Before going any farther, it would be a good idea to use our newly installed RTL-SDR software to test the hardware and make sure everything is operating as expected. RTL-SDR includes a handy tool to benchmark the capability of a connected RTL2832U tuner, which we can use to verify the hardware and software is communicating properly. To test your tuner and run a quick benchmark on it, simply do the following:
bash$ rtl_test -t Found 1 device(s): 0: ezcap USB 2.0 DVB-T/DAB/FM dongle Using device 0: ezcap USB 2.0 DVB-T/DAB/FM dongle Found Elonics E4000 tuner Benchmarking E4000 PLL... [E4K] PLL not locked for 51000000 Hz! [E4K] PLL not locked for 2229000000 Hz! [E4K] PLL not locked for 1115000000 Hz! [E4K] PLL not locked for 1245000000 Hz! E4K range: 52 to 2228 MHz E4K L-band gap: 1115 to 1245 MHz
This output shows us that the Ezcap device is being detected properly, and that it contains the desired E4000 tuner hardware. In addition, it has run a quick test and verified its capability to tune between 52 and 2228 MHz (with the expected gap in the 1100-1250 MHz area).
If you don’t see your device under rtl_test, something’s wrong. Check you permissions on the device, and that your distributions kernel is up to date. If everything seems to be in order, you may want to head to ##rtlsdr on Freenode or the RTL-SDR subpage on reddit to ask for help.
Developed by the very talented Alexandru Csete (OZ9AEC), Gqrx has only recently gained RTL-SDR support, but is already one of the best options for new users. It features a very straightforward Qt GUI, and has enough functionality and features to keep a beginner interested while they get the hang of things. I’ve tried a few of the GUI tools for RTL-SDR, and I’ve had the best luck (by far) with Gqrx.
Gqrx is a QT4 program, and as such its installation is a bit different from what you might expect. To begin with, make sure you have QT4 installed via your distribution’s package manager, and that have the “qtcreator” tool installed.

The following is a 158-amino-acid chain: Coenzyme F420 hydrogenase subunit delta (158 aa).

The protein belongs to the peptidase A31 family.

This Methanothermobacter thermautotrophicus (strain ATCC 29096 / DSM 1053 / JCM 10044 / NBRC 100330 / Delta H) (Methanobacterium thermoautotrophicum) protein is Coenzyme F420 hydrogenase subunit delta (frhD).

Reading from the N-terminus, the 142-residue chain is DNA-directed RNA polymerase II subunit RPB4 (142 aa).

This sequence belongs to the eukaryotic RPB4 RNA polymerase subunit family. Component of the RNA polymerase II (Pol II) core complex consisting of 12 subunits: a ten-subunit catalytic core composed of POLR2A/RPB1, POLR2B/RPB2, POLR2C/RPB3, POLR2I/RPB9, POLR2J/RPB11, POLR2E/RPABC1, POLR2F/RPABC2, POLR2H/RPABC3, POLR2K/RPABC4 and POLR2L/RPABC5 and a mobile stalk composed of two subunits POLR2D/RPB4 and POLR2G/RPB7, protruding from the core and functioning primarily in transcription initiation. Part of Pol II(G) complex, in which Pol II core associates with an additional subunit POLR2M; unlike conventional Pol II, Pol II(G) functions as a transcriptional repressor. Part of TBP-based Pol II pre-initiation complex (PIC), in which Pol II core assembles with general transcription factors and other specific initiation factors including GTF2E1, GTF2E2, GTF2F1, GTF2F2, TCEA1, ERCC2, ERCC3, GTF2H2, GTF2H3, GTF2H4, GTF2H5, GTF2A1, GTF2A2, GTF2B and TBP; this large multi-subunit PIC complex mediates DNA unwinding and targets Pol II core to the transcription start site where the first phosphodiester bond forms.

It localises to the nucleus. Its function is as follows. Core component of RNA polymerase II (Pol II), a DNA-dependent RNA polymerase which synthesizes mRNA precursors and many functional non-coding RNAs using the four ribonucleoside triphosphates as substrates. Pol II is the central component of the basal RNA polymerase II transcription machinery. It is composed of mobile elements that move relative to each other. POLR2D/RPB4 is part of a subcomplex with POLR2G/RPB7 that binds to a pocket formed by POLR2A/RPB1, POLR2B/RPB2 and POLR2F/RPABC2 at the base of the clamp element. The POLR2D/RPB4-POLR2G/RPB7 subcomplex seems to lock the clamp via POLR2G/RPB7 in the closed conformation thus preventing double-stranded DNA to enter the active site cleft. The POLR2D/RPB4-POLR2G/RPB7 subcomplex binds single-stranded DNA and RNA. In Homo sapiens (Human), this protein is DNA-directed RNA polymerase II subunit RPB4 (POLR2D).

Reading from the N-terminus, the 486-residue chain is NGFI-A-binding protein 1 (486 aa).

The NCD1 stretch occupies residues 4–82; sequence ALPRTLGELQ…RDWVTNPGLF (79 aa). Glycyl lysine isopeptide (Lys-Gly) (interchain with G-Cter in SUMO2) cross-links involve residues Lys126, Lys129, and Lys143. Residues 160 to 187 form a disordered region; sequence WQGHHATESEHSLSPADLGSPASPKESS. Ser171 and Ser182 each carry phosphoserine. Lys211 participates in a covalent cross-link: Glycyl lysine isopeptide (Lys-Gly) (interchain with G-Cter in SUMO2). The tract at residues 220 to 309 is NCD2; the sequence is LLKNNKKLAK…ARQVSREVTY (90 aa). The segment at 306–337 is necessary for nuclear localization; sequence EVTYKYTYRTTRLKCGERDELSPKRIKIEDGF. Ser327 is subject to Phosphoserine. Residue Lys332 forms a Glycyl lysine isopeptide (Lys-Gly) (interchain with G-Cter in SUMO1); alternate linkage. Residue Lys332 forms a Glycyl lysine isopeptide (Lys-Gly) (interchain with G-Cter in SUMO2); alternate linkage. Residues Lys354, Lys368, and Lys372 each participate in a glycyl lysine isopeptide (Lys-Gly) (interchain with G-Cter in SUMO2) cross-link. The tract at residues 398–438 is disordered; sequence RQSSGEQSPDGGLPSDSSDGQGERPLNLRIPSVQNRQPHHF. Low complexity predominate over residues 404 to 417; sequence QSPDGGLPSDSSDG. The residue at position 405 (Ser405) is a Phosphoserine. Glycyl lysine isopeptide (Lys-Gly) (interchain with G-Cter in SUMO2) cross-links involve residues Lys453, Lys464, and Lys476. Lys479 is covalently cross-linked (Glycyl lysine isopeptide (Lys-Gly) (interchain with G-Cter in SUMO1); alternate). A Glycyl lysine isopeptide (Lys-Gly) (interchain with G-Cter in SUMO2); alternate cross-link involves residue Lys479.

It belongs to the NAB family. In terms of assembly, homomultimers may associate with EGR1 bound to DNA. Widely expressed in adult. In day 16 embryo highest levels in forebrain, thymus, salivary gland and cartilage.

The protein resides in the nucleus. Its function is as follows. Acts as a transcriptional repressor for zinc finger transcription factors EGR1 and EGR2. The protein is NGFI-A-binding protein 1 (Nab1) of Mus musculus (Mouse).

Then download the source for Gqrx via its page on github (click “Download as tar.gz”), and extract it into a directory on your system. After the Gqrx source has been extracted, open Qt Creator, click “File”, then “Open File or Project”. In the following dialog, navigate to where you extracted the source and select the file named “gqrx.pro”.
A dialog should pop up titled “Target Setup” with “Desktop” selected. You can simply click “Finished” on this dialog, after which Qt Creator will scan this file for a minute or so, which will be indicated by two loading bars on the right hand side.
Once the source code has been scanned and Qt Creator is ready to proceed, click “Build” followed by “Build All”. This process can take several minutes depending on processor speed, and you will likely see many warnings pop up in the bottom display, this doesn’t seem to effect the build and it should complete successfully (I received over 500 warnings before Gqrx finished building).
Once it is complete a directory should have been created in the same directory the Gqrx source was in called “gqrx-build-desktop”. In this directory you will find the “gqrx” binary which you can run to start the program.